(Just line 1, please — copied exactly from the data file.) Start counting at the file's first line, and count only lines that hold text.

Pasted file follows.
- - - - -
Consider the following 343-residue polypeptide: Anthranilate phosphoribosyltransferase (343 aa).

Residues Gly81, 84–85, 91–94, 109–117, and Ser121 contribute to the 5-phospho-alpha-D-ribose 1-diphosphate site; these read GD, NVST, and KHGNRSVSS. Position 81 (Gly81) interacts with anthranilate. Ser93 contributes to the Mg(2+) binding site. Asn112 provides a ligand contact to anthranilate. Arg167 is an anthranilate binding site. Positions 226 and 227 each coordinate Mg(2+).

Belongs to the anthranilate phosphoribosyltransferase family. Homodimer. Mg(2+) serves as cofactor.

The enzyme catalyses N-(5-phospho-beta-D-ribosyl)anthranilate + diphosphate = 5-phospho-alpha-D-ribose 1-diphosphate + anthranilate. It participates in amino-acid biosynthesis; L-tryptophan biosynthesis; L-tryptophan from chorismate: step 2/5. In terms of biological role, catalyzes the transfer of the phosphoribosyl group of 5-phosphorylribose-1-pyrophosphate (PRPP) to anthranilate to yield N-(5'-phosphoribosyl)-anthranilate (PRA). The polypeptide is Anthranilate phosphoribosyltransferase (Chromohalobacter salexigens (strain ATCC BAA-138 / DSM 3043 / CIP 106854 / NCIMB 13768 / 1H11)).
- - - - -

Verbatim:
Consider the following 343-residue polypeptide: Anthranilate phosphoribosyltransferase (343 aa).